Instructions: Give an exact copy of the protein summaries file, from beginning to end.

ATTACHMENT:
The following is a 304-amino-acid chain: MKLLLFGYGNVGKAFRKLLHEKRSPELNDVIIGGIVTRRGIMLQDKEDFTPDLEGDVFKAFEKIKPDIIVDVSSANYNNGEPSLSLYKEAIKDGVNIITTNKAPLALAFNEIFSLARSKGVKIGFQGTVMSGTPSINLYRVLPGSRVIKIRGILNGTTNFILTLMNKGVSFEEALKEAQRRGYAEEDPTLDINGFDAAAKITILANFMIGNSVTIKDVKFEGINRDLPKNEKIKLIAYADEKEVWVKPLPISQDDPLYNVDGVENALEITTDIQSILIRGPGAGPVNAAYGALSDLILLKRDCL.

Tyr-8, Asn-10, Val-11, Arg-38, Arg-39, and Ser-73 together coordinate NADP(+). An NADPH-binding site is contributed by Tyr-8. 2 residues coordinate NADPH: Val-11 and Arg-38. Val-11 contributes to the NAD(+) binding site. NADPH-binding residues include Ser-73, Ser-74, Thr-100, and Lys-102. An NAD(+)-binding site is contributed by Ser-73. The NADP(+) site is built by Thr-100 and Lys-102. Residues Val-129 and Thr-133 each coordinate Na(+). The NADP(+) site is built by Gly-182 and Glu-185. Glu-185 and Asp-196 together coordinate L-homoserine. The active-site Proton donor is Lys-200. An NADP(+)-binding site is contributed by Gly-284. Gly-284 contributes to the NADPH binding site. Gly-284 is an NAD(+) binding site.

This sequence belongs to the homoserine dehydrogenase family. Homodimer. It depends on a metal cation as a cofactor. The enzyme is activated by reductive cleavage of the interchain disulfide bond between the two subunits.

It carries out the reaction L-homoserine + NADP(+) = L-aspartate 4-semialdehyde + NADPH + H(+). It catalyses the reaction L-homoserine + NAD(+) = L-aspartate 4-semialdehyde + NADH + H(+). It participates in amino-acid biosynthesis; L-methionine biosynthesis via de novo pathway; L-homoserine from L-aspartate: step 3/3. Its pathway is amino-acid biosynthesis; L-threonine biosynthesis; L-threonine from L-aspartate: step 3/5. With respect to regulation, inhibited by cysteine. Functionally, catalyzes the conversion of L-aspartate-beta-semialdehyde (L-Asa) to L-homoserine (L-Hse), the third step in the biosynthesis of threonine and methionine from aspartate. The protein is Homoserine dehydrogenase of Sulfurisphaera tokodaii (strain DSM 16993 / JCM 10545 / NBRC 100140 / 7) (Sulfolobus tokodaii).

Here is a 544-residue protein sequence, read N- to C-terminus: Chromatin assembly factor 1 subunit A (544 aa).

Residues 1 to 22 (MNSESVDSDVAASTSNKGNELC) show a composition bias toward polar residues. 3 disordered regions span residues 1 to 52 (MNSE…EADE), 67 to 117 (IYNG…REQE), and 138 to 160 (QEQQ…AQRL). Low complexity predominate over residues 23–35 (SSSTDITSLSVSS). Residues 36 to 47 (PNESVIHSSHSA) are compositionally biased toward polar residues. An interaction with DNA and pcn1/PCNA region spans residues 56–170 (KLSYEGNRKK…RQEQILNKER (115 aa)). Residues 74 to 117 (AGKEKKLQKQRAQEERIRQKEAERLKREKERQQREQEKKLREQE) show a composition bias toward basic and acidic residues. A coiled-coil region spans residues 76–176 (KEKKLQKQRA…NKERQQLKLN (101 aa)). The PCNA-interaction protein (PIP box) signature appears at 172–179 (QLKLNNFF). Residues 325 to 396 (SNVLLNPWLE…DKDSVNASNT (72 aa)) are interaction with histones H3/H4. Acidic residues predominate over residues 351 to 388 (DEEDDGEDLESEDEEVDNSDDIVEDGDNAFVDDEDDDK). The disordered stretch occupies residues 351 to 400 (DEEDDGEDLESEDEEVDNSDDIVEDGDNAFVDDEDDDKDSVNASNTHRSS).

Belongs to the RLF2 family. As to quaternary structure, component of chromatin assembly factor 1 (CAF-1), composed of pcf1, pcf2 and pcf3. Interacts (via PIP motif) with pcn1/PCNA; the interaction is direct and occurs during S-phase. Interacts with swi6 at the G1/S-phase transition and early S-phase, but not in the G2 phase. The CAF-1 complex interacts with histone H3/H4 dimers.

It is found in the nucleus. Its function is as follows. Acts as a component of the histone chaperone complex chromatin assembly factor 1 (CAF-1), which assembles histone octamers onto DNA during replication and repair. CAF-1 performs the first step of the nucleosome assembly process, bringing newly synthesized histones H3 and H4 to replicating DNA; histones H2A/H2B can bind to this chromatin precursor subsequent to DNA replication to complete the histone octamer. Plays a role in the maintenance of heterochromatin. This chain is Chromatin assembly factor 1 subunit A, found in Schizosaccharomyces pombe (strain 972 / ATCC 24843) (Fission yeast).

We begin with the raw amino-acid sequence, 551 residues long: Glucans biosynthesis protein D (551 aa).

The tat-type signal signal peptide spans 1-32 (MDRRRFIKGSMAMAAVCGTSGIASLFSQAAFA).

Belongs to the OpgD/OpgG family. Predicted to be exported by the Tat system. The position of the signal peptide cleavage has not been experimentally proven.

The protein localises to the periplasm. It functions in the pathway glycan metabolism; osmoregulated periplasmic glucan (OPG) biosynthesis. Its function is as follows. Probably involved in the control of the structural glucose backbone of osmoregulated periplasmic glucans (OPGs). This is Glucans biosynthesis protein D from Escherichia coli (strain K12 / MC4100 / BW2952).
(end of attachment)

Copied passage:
The following is a 304-amino-acid chain: MKLLLFGYGNVGKAFRKLLHEKRSPELNDVIIGGIVTRRGIMLQDKEDFTPDLEGDVFKAFEKIKPDIIVDVSSANYNNGEPSLSLYKEAIKDGVNIITTNKAPLALAFNEIFSLARSKGVKIGFQGTVMSGTPSINLYRVLPGSRVIKIRGILNGTTNFILTLMNKGVSFEEALKEAQRRGYAEEDPTLDINGFDAAAKITILANFMIGNSVTIKDVKFEGINRDLPKNEKIKLIAYADEKEVWVKPLPISQDDPLYNVDGVENALEITTDIQSILIRGPGAGPVNAAYGALSDLILLKRDCL.

Tyr-8, Asn-10, Val-11, Arg-38, Arg-39, and Ser-73 together coordinate NADP(+). An NADPH-binding site is contributed by Tyr-8. 2 residues coordinate NADPH: Val-11 and Arg-38. Val-11 contributes to the NAD(+) binding site. NADPH-binding residues include Ser-73, Ser-74, Thr-100, and Lys-102. An NAD(+)-binding site is contributed by Ser-73. The NADP(+) site is built by Thr-100 and Lys-102. Residues Val-129 and Thr-133 each coordinate Na(+). The NADP(+) site is built by Gly-182 and Glu-185. Glu-185 and Asp-196 together coordinate L-homoserine. The active-site Proton donor is Lys-200. An NADP(+)-binding site is contributed by Gly-284. Gly-284 contributes to the NADPH binding site. Gly-284 is an NAD(+) binding site.

This sequence belongs to the homoserine dehydrogenase family. Homodimer. It depends on a metal cation as a cofactor. The enzyme is activated by reductive cleavage of the interchain disulfide bond between the two subunits.

It carries out the reaction L-homoserine + NADP(+) = L-aspartate 4-semialdehyde + NADPH + H(+). It catalyses the reaction L-homoserine + NAD(+) = L-aspartate 4-semialdehyde + NADH + H(+). It participates in amino-acid biosynthesis; L-methionine biosynthesis via de novo pathway; L-homoserine from L-aspartate: step 3/3. Its pathway is amino-acid biosynthesis; L-threonine biosynthesis; L-threonine from L-aspartate: step 3/5. With respect to regulation, inhibited by cysteine. Functionally, catalyzes the conversion of L-aspartate-beta-semialdehyde (L-Asa) to L-homoserine (L-Hse), the third step in the biosynthesis of threonine and methionine from aspartate. The protein is Homoserine dehydrogenase of Sulfurisphaera tokodaii (strain DSM 16993 / JCM 10545 / NBRC 100140 / 7) (Sulfolobus tokodaii).

Here is a 544-residue protein sequence, read N- to C-terminus: Chromatin assembly factor 1 subunit A (544 aa).

Residues 1 to 22 (MNSESVDSDVAASTSNKGNELC) show a composition bias toward polar residues. 3 disordered regions span residues 1 to 52 (MNSE…EADE), 67 to 117 (IYNG…REQE), and 138 to 160 (QEQQ…AQRL). Low complexity predominate over residues 23–35 (SSSTDITSLSVSS). Residues 36 to 47 (PNESVIHSSHSA) are compositionally biased toward polar residues. An interaction with DNA and pcn1/PCNA region spans residues 56–170 (KLSYEGNRKK…RQEQILNKER (115 aa)). Residues 74 to 117 (AGKEKKLQKQRAQEERIRQKEAERLKREKERQQREQEKKLREQE) show a composition bias toward basic and acidic residues. A coiled-coil region spans residues 76–176 (KEKKLQKQRA…NKERQQLKLN (101 aa)). The PCNA-interaction protein (PIP box) signature appears at 172–179 (QLKLNNFF). Residues 325 to 396 (SNVLLNPWLE…DKDSVNASNT (72 aa)) are interaction with histones H3/H4. Acidic residues predominate over residues 351 to 388 (DEEDDGEDLESEDEEVDNSDDIVEDGDNAFVDDEDDDK). The disordered stretch occupies residues 351 to 400 (DEEDDGEDLESEDEEVDNSDDIVEDGDNAFVDDEDDDKDSVNASNTHRSS).

Belongs to the RLF2 family. As to quaternary structure, component of chromatin assembly factor 1 (CAF-1), composed of pcf1, pcf2 and pcf3. Interacts (via PIP motif) with pcn1/PCNA; the interaction is direct and occurs during S-phase. Interacts with swi6 at the G1/S-phase transition and early S-phase, but not in the G2 phase. The CAF-1 complex interacts with histone H3/H4 dimers.

It is found in the nucleus. Its function is as follows. Acts as a component of the histone chaperone complex chromatin assembly factor 1 (CAF-1), which assembles histone octamers onto DNA during replication and repair. CAF-1 performs the first step of the nucleosome assembly process, bringing newly synthesized histones H3 and H4 to replicating DNA; histones H2A/H2B can bind to this chromatin precursor subsequent to DNA replication to complete the histone octamer. Plays a role in the maintenance of heterochromatin. This chain is Chromatin assembly factor 1 subunit A, found in Schizosaccharomyces pombe (strain 972 / ATCC 24843) (Fission yeast).

We begin with the raw amino-acid sequence, 551 residues long: Glucans biosynthesis protein D (551 aa).

The tat-type signal signal peptide spans 1-32 (MDRRRFIKGSMAMAAVCGTSGIASLFSQAAFA).

Belongs to the OpgD/OpgG family. Predicted to be exported by the Tat system. The position of the signal peptide cleavage has not been experimentally proven.

The protein localises to the periplasm. It functions in the pathway glycan metabolism; osmoregulated periplasmic glucan (OPG) biosynthesis. Its function is as follows. Probably involved in the control of the structural glucose backbone of osmoregulated periplasmic glucans (OPGs). This is Glucans biosynthesis protein D from Escherichia coli (strain K12 / MC4100 / BW2952).